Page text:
What does the polymer £5 note mean for fruit machines?
The 12-sided pound coin has been making headlines for months now as, when it is introduced in March 2017, fruit machines and other coin-operated gaming machines will need a software or hardware update in order to accept it.
But even before then, the new £5 note to be issued this September will be printed on polymer – giving it a plastic rather than papery texture, and again needing some work to upgrade fruit machines with note slots.
The new fiver arrives in September 2016 as the first polymer banknote issued by the Bank of England, and will be followed by the £10 note in 2017 and the £20 before the end of the decade.
Eventually all notes in those three denominations will be polymer, not paper – but what does this mean for coin-operated (and note-operated) gaming machines?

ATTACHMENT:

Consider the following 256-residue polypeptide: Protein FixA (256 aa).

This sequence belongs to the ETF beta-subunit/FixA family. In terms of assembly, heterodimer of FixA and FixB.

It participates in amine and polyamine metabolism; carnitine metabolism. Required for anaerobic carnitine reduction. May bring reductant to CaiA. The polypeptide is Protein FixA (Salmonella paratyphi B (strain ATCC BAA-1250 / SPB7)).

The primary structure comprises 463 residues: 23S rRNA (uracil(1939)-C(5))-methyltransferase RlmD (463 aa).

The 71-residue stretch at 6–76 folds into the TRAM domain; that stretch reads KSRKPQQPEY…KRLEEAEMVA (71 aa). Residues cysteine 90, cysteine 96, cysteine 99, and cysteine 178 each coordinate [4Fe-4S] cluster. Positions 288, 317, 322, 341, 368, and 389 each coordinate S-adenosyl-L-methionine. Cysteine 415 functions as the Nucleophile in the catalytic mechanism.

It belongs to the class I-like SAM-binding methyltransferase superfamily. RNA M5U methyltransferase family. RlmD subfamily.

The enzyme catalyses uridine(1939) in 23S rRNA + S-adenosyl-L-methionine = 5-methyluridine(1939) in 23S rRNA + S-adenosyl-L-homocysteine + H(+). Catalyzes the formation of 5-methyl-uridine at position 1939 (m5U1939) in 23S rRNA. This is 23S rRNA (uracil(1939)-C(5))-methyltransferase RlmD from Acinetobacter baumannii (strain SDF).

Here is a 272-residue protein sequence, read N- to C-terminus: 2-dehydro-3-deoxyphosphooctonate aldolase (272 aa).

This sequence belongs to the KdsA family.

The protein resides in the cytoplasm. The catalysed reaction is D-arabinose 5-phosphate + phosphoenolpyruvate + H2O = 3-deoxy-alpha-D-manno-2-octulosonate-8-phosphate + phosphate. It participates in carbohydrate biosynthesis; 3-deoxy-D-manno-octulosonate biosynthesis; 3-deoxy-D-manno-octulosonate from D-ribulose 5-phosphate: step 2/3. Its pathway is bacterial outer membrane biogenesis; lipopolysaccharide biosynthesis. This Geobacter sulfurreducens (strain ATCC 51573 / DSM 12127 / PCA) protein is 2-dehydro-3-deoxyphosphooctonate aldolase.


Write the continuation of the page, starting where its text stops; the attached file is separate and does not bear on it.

The answer is that it depends on the slot machines you already have, and on the note slot hardware and operating software installed in them.
Some may need a software update or a new hardware slot, while others will unfortunately be unable to upgrade, and will need to be replaced – Manco Automatics can help you to work out what you need.
Bear in mind that this is a nationwide change of currency, and that means every note-operated gaming machine in the country is affected, which is a lot of upgrades and replacements.
There will be a run on the manufacturers and on companies able to carry out the necessary maintenance work, especially around September as many owners and operators will leave it until the last minute to make arrangements.
Don’t be left with a fruit machine that only accepts expired currency – get Manco to look at yours today and you can beat the rush, while making sure the replacement parts or new machines you need are not out of stock.